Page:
We are not sure whether it was ever a formal edict, but in the years leading up to the passage of a massive gasoline tax hike by South Carolina’s “Republican-controlled” legislature, news articles from the mainstream media reflexively regurgitated a specific, four-word phrase.
Crumbling roads and bridges.
Seriously, the use of this phrase was pretty much mandatory in mainstream media “coverage” of the gas tax hike – which took effect on July 1, 2017.
What did the mainstream press conveniently neglect to mention in its reporting, though? The fact that the S.C. Department of Transportation (SCDOT)’s base budget more than doubled over the six years leading up to the gas tax hike (not including the proceeds of a massive borrowing bill approved in the spring of 2016).
Even after the tax hike passed, SCDOT leaders reinforced the “crumbled” narrative.
“We’re dealing with a crumbled infrastructure in our state,” SCDOT director Christy Hall said during a September 2017 visit to Washington, D.C., hailing the gas tax hike as essential to restoring a system in which “less than twenty percent of our pavements were in good condition, we were ten years behind on our widening projects, (there were a) significant number of structurally deficient bridges and we have the highest fatality rate in the nation on our rural roads.”
Were the Palmetto State’s roads really that bad, though?
Well … yeah. Still are.
Not according to a report issued earlier this month by Transportation for America, a Washington, D.C.-based advocacy group that bills itself as “an alliance of elected, business and civic leaders from communities across the country, united to ensure that states and the federal government step up to invest in smart, homegrown, locally-driven transportation solutions.”
In its report, this group argues that “between 2009 and 2017, the percentage of the roads nationwide in poor condition increased from 14 to 20 percent. “
“This is especially concerning given that Congress provided additional federal funding for transportation infrastructure twice over that time period,” the group concluded. “We also benefited from the one-time boost provided by the 2009 American Recovery and Reinvestment Act, which significantly increased the funding available for road repair for several years. Despite these injections of funds, states prioritized new or expanded roads and failed to make a dent in the backlog of roads in poor condition.”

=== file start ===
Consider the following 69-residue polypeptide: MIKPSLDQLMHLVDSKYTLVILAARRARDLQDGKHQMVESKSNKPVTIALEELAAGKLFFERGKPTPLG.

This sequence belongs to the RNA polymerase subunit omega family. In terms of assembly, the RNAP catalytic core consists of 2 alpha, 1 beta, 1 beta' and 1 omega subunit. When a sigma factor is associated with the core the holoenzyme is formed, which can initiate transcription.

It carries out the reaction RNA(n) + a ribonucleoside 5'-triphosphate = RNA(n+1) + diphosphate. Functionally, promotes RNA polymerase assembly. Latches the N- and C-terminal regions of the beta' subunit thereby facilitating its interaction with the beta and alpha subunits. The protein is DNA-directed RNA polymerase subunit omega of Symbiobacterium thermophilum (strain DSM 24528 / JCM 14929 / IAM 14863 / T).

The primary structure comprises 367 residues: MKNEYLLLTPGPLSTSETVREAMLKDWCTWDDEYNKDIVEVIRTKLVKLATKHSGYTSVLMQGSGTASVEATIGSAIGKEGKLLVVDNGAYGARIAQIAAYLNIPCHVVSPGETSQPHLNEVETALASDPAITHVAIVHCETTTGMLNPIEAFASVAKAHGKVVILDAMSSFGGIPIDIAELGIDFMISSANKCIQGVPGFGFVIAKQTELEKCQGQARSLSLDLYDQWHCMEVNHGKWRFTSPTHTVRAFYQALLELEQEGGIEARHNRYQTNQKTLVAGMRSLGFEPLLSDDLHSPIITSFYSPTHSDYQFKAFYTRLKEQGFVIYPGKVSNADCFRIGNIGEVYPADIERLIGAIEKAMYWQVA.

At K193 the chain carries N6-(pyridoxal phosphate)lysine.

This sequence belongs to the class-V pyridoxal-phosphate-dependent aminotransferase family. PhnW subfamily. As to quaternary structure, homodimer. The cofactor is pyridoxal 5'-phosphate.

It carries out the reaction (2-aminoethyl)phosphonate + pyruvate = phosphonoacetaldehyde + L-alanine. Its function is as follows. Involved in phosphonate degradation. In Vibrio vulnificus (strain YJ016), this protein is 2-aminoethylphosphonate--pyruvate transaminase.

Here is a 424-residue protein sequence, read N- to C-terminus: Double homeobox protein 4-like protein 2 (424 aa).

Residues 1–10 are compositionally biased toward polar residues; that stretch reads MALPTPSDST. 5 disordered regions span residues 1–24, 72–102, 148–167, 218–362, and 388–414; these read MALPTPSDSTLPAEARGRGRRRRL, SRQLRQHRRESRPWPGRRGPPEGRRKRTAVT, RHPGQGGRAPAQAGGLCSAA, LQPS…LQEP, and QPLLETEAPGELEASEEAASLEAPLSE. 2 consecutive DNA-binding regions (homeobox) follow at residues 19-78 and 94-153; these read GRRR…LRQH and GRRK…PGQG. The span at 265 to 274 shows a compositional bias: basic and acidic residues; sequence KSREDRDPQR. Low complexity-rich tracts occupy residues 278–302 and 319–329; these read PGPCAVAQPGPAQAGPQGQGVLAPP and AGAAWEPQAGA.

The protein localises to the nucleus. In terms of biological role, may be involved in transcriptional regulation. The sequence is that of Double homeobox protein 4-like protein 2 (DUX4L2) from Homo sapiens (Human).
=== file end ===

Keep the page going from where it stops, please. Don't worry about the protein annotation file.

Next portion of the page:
That has been a common (and accurate) refrain of gas tax opponents – namely that poor prioritization has led to unnecessary new infrastructure at a time when repair and maintenance of necessary infrastructure was given short shrift.
Of particular interest? Transportation for America’s report included a ranking of road conditions in all fifty states as of 2017 – the year South Carolina’s gas tax passed.
Ready for a surprise? On this list, South Carolina ranked No. 27 with 18 percent of its public roads in “poor” condition – slightly better than the national average.
(Click to view)
(Via: Getty Images)
In other words, if our roads and bridges are crumbling – they are apparently not crumbling any more or less than roads and bridges in other states (assuming you accept this data).
Unfortunately (spot the trend), the Palmetto State outpaces its neighbors in North Carolina (13 percent), Florida (8 percent) and Georgia (5 percent) when it comes to the percentage of its roads in “poor” condition.
Conversely, the percentage of roads in “good” condition in South Carolina (35 percent) trailed North Carolina (42 percent), Florida (51 percent) and Georgia (64 percent).
Our view? Obviously we have reported often in the past on poor highway conditions across the Palmetto State – and the chronic inefficiency of SCDOT in addressing those conditions despite being literally snowed under with new tax dollars. Over the Memorial Day holiday, in fact, we posted an article about another behind schedule, over budget project in Horry County, S.C.
And of course, South Carolina’s interstate highways (especially 26, 85 and 95) are in deplorable shape in many stretches – as we have repeatedly chronicled.
Statewide, though, are things as bad as they seem? Or to put it another way, are things any worse here than they are in most other states?
This survey says “no …”
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